A new paper in the Journal of Estuarine, Coastal and Shelf Science revealed that the Puyuhuapi fjord in the Aysen region of Chile houses over 1,600 species of benthic fauna, which are basically underwater biology. The paper was published by Federico Betti and his team from the marine zoology lab of DISTAV Genoa University in Italy. The Chilean fjords are one of the most productive areas in the world and a crucial hotspot of biodiversity in cold-temperate climates. Benthic faunas such as algae and microbes represent interesting species that play important ecological roles and could serve as indicators of human disturbance on pristine ecosystems.
In fact, the intriguing aspects of the research extends to the research methodology. The team explored the fjords via scuba diving to photograph the species underwater. Even in summer, water temperatures in the fjord are only about 10 degrees Celsius. In this challenging cold-water environment, they had to get in wetsuits to photograph aquatic species at depths of up to 30m. Thereafter, the taxa were identified and categorized into 12 main bottom-dwelling species groups including corals/corallinales, cyanobacteria, algae, cnidaria (i.e. jellyfish, sea anemones) and molluscs. The area they occupied was also measured, noting temperature and conductivity (a variable which affects dissolved ions) of the water.
“The main goals were to describe the benthic communities of Puyuhuapi Fjord and how the benthic communities change in different environmental conditions,” lead researcher Betti told Glacierhub. The study was a collaboration with the Centre for Investigation of the Ecosystems in Patagonia (CIEP), which makes policy recommendations and has been conducting research in the Puyuhuapi fjord for a few years. Puyuhuapi Fjord represents a rather closed fjord, causing the communities to be highly affected by freshwater inputs, according to Betti et al. Meltwater from the coastal glaciers by the fjord is its main source of freshwater.
Molluscs, cnidarians (organisms containing trigger cells that can shoot toxins into others) and sponges are the groups of benthic fauna with highest biodiversity. The team noted that stations located along the lower portions of the fjord differed noticeably from the upper, more inland areas in terms of total percentage cover but not for taxonomic group diversity. A decrease in benthic-life abundance is found at the top of the fjord, as the mouth of the river brings nutrients and sediments, causing silting. There is also a vertical gradient, with highest diversity found at intermediate depths. On average, benthic life abundance also decreased from the shallow to deep regions. In horizontal, as well as vertical terms, overall abundance of organisms and diversity of organisms are distributed differently. While the former is a result of organic material input, the latter is due to the high turbidity of the water causing limited light penetration with depth. Algae represents the most significantly affected community due to its high dependence on light penetration for photosynthesis.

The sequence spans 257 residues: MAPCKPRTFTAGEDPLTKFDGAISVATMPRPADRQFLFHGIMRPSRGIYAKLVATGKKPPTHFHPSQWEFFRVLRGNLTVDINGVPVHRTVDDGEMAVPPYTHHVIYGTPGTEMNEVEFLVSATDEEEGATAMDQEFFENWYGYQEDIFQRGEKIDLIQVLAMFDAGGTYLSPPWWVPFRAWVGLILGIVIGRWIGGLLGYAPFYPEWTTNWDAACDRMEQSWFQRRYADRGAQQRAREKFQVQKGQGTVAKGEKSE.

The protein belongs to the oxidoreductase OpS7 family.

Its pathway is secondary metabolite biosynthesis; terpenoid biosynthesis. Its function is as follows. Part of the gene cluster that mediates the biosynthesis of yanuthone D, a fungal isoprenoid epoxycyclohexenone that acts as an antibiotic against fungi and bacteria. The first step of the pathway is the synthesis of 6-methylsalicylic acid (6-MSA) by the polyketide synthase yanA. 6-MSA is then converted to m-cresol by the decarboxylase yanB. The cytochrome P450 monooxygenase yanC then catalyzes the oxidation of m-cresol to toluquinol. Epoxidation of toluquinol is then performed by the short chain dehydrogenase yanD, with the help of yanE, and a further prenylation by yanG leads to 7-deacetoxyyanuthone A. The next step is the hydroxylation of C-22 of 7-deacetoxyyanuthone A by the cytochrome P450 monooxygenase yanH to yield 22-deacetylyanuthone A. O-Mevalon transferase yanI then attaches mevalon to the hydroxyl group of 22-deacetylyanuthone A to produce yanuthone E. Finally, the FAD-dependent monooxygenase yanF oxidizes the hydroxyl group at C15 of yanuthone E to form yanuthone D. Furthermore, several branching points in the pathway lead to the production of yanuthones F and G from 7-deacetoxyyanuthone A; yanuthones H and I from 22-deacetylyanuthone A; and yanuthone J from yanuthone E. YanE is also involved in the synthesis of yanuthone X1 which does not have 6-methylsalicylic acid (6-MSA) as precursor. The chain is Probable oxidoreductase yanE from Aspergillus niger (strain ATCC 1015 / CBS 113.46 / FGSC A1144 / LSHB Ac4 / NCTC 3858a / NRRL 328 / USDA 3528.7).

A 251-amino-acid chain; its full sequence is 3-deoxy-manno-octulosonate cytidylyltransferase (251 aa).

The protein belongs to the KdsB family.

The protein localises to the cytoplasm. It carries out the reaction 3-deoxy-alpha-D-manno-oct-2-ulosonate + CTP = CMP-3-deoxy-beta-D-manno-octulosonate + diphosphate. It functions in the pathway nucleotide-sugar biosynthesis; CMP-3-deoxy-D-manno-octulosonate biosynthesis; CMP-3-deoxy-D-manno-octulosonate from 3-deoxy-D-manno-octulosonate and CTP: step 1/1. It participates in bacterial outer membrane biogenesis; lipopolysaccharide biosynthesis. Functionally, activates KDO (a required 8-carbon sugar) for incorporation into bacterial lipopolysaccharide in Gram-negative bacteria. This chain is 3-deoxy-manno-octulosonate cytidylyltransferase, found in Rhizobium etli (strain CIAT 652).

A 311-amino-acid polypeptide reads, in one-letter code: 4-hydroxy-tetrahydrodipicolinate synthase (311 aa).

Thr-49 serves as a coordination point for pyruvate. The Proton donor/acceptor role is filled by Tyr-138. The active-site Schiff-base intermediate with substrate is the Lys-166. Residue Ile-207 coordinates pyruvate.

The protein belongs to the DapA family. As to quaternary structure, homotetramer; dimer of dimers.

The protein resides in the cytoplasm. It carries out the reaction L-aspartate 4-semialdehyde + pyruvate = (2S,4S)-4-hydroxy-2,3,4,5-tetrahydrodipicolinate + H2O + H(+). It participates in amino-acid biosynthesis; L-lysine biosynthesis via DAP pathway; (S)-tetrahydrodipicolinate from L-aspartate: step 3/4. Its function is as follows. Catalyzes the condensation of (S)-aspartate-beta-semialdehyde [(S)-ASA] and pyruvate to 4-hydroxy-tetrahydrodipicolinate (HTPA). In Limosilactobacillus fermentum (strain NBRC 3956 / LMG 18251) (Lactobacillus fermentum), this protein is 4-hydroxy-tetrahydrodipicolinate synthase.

Salinity of water also directly influences the types of species observed. Saline water exists at 7m depth onwards, which is most prominent at the upper sections, where the mouth of the river at the top of the fjord supplies low density fresh estuarine water which spreads across the entire fjord. The two strata house different assemblages with gastropods comprising snail, slugs and limpets dominating the superficial layer and echinoderms such as starfish and sea urchins in the shallow saline region.
The main ecological threat comes from salmon farming, with many salmon-farming cages proliferating the Puyuhuapi region. “Escaped salmons are colonizing the fjords, and it can be a problem for the ecosystem. Antibiotics can enter the food webs, when the benthic communities living close or below the cages are strongly impacted by fecal pellets, food pellets, anoxia and sedimentation,” Betti explains. “In fact, we have collected some sponges that I believe the CIEP is analyzing for antibiotics coming from the cages,” he added.
Substantial growth of fish and mussel farming has occurred in the last decade, leading to sedimentation and nutrient pollution. Being a closed fjord, the area is experiencing less ocean circulation, thus the problem of increased nutrients and antibiotics is accentuated. Only the lower portion of the fjord has turbulent waters, mainly due to a circular ocean current that drives salty and dense water into the system. However, the salty water is immediately forced under less dense fresh water, causing it to lose power and barely reaching the innermost portion of the fjord. Due to limited penetration of ocean water, biodiversity decreased inland as nutrient levels in calm waters increases, the study found.
The team is currently still conducting research on the Puyuhuapi fjord region to explore the relationship between biodiversity and water conditions at intermediate depths. This requires quantifying the variety of species, as well as concentration of oxygen and metal ions in the water, among other parameters unique to different species. Ultimately, they hope to designate the fjord as a Marine Protected Area by justifying its rich biodiversity and sensitivity to anthropic disturbances.